Capitol reporter Mary Wilson covers Pennsylvania politics and issues at the Pennsylvania state capitol.
The Pennsylvania Game Commission Tuesday affixed special tracking bands to the legs of peregrine falcons that have hatched atop a state office building in Harrisburg.
The banding is an annual event that goes back to 2000, when the agency first began monitoring the offspring of falcons nesting on the building's 15th floor ledge with a web camera as part of an effort to help the recovery of a bird that is on the state's endangered species list.
Screeches of a 30-day-old female falcon chick filled an auditorium at the Rachel Carson Building downtown as Game Commission biologist Art McMorris began the banding process before a room of students.
"These birds are just as big as their parents," McMorris said, as he clutched the bird with both hands.
The Game Commission's efforts can only do so much to help the falcon population recover. This year, four falcons were hatched in the nest on the state office building. According to McMorris, 60 percent of the chicks that have hatched on the ledge either died or nearly died before being rescued from typical urban hazards.
"They were found on the street where they would have gotten run over, they flew into glass - things that don't happen out at cliff ledges," said McMorris.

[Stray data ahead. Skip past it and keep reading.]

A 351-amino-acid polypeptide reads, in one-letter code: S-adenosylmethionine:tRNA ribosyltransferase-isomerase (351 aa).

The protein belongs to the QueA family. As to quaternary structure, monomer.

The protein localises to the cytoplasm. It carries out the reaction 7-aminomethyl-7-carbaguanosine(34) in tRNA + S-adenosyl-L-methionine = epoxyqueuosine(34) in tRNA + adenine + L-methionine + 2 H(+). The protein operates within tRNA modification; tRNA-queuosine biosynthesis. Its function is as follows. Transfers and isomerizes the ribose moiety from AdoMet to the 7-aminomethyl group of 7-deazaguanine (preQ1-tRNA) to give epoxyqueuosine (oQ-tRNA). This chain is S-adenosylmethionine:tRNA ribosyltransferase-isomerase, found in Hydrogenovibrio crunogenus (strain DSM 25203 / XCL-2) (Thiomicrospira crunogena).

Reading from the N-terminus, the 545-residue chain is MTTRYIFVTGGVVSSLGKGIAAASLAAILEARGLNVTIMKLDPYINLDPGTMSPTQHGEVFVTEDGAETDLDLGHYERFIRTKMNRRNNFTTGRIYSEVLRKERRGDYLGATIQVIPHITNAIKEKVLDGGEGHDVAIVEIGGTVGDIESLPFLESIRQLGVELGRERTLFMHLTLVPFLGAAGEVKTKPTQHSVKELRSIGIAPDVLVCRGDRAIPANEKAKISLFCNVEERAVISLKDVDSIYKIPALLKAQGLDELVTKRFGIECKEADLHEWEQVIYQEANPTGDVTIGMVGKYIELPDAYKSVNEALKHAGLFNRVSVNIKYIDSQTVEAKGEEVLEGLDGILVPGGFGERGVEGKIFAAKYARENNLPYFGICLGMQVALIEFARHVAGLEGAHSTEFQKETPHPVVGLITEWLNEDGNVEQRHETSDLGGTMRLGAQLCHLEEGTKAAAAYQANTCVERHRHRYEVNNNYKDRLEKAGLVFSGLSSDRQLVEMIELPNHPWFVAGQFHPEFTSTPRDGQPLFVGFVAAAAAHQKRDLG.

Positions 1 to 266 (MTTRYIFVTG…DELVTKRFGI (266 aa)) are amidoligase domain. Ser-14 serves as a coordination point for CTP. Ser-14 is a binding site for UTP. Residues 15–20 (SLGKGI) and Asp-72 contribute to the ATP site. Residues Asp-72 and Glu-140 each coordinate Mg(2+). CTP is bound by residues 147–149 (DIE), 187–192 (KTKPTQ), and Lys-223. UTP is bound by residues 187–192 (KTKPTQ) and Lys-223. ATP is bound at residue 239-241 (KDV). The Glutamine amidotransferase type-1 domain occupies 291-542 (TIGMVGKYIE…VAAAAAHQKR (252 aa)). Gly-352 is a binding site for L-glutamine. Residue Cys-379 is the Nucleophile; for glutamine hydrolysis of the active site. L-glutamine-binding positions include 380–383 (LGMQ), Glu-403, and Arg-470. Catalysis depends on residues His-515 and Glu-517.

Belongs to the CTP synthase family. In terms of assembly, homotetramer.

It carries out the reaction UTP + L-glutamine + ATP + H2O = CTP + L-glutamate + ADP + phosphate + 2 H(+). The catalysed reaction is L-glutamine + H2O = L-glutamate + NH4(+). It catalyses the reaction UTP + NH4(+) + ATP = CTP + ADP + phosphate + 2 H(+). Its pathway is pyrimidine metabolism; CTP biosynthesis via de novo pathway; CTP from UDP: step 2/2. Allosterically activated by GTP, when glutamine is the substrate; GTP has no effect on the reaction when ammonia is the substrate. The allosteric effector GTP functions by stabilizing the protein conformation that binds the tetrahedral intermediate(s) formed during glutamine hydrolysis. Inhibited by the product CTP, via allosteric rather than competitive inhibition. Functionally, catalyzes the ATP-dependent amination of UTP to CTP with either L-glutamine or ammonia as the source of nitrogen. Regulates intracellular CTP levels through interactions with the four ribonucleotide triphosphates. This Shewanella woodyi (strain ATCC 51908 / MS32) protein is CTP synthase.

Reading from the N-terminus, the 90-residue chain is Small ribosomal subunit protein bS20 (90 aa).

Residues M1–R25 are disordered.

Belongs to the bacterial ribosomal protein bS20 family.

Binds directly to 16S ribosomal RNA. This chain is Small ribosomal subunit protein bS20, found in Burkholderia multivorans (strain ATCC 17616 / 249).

The commission's tally of nesting falcons statewide last year was 32 pairs (the birds mate for life, and can live to be 12 to 15 years old). The state counted only four or five pairs statewide in 2000, when it began tracking falcons born in the office building nest.
The falcon program gets its funding from five percent of the revenue from fines and penalties collected by the Department of Environmental Protection.
What initially nearly wiped out the peregrine falcon was the use of toxic pesticides. The species has in recent decades been taken off the federal endangered species list. McMorris said that's due to its rebound in the western part of the country. In Pennsylvania, he said, numbers are growing, but they're still too low.
"I think there's an excellent chance that we'll be able to upgrade them from 'endangered' to 'threatened' and I think that there's a good chance that we can take them off the endangered species list entirely," he said, clarifying later the removal could happen in the next decade. "Now, that's my crystal ball - you can't hold me to that. That's my expectation, it is certainly my hope."
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